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Costa Rica Travel >>natural areas>>Lankester Botanical Gardens
also see Wilson Botanical Gardens

Lankester Botanical Gardens
Orchids and Epiphytes

National Park Costa Rica
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Orchids are surprisingly difficult to see in the wild. Even with a qualified guide you'd be lucky to spot a dozen during a full day in the forest. The majority are epiphytic, growing high in the canopy on trunks, branches or in crotches out of sight. Additionally, many are rather mundane until they flower, and might only flower for a day or two a year. The same is true for many of the other interesting epiphytes in Costa Rica. Fortunately Lankester Gardens has a world class collection of nearly a thousand varieties displayed at eye level, and the huge number of plants means it's likely that hundreds will be blooming when you visit.

Orchid (© R. Krueger-Koplin)
Orchid (© R. Krueger-Koplin)

The Collections
While there is no question which family of plants steals the show at the garden, there are several other important collections. Many people are surprised to discover that cacti and other succulents are common in Costa Rica. Many species are from the Tropical dry forests of Guanacaste. Others thrive in the treetops where constant drying winds, scorching sun, and the lack of soil to trap rainwater create an unexpectedly arid environment.

Other families that are well represented in the garden are palms, bamboos, heliconias, bromeliads, palms, and conifers. The surrounding tropical premontane forest is some of the best preserved in the area, and attract animals, birds, and insects to this protected haven. Hummingbirds in particular frequent the garden, and especially the nectar rich flowers in the butterfly enclosure.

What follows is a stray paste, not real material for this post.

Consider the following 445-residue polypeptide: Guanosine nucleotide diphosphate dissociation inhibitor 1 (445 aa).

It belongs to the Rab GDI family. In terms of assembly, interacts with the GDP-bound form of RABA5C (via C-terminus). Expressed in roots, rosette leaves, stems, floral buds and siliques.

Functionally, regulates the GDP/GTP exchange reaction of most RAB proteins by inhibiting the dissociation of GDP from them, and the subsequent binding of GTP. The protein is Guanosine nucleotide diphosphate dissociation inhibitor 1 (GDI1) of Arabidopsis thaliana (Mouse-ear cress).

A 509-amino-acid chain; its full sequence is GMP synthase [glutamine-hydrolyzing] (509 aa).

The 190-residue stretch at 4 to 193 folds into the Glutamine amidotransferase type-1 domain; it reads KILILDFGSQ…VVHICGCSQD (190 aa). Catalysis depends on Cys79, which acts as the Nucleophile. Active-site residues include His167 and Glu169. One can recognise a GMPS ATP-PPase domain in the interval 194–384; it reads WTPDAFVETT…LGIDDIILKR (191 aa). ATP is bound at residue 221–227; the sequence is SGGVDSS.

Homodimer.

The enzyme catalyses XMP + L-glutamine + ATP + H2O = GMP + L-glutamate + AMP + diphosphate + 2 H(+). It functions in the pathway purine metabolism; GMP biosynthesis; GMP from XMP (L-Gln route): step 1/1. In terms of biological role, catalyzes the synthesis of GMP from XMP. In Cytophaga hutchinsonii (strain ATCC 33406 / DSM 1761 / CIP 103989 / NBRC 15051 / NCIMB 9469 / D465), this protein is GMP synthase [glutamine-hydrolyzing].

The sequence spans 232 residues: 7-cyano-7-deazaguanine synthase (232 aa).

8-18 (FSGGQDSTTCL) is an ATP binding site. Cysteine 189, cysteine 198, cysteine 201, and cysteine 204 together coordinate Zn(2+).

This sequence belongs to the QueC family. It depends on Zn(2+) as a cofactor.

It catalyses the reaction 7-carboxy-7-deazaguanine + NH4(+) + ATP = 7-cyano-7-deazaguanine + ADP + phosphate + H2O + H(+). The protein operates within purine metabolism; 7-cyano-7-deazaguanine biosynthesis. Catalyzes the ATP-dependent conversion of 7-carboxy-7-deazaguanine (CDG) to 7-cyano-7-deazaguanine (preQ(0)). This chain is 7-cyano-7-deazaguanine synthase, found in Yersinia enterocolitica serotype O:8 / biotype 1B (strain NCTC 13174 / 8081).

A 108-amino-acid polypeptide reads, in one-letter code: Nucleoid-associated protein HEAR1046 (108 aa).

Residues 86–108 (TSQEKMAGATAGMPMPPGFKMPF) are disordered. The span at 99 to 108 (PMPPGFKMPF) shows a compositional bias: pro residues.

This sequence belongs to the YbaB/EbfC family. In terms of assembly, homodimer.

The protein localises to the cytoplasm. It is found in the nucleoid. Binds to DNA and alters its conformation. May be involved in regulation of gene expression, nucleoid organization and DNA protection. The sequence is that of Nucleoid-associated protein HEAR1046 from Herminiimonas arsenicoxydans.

Orchid (© R. Krueger-Koplin)
Orchid (© R. Krueger-Koplin)

In the region
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In the region
Coffee TourA tour of a working coffee farm is the perfect compliment to the ornamental gardens at Lankester.

VolcanoIrazú Volcano National Park is about twenty miles north through scenic potato, onion, and cabbage fields that give way to dairy farms at higher elevations. It lacks the flowing lava of Arenal, but offers an assortment of craters, boiling mud pots, otherworldly green and blue lakes, fumaroles and pyroclastic cones, and cloud forests.

When to visit Costa Rica
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When to visit
Anytime is a great time for a visit to Lankester, but it can be particularly rewarding as a first stop. The identification tags and interpretive materials provide an easy way to start familiarizing yourself with some of the things that you'll see in the wild.
Do you know what a sloth's favorite food is? One of the easiest ways to spot sloths is to know the shape of Cecropia tree leaves, and when you see them on the ground, look up.

Books and other resources
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Resources
Books

Toucan Ratings Explained | Lowest Available Price
Why Buy from Us?

The Cattleyas and Their Relatives: Brassavola, Encyclia, and Other Genera of Mexico and Central AmericaThe Cattleyas and Their Relatives: Brassavola, Encyclia, and Other Genera of Mexico and Central America
by Carl L. Withner, Hardcover, 242 pages, Publisher: Timber Press, (1998), ISBN: 0881924563

not yet reviewed
This is not a coffee table book full of color pictures. It is a study of the history, cultivation, breeding and ecology.
$US 30.07 from Amazon -or-
Barnes&Noble member price $US 40.80

Field Guide to the Orchids of Costa Rica and PanamaField Guide to the Orchids of Costa Rica and Panama
by Robert L. Dressler, Paperback, 374 pages, Publisher: Cornell Univ. Press, (1993), ISBN: 0801481392

A relatively technical book, but it includes an extensive section on how to use the guide. There are 40 color plates with 6 excellent photos each. general orchid structure and ecology is complimented by a section on the specifics of Costa Rican an Panamanian plants, and an excellent glossary. A general key is used to to get to the right chapter then 300 pages of specific keys including good black and white line drawings are used for specific identifications.